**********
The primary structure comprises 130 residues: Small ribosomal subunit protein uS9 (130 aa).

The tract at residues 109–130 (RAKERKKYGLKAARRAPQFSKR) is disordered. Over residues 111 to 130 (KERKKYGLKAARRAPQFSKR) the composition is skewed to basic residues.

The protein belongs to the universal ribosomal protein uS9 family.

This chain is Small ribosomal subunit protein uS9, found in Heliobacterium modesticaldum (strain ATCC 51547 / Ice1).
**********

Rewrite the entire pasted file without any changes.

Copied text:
The primary structure comprises 130 residues: Small ribosomal subunit protein uS9 (130 aa).

The tract at residues 109–130 (RAKERKKYGLKAARRAPQFSKR) is disordered. Over residues 111 to 130 (KERKKYGLKAARRAPQFSKR) the composition is skewed to basic residues.

The protein belongs to the universal ribosomal protein uS9 family.

This chain is Small ribosomal subunit protein uS9, found in Heliobacterium modesticaldum (strain ATCC 51547 / Ice1).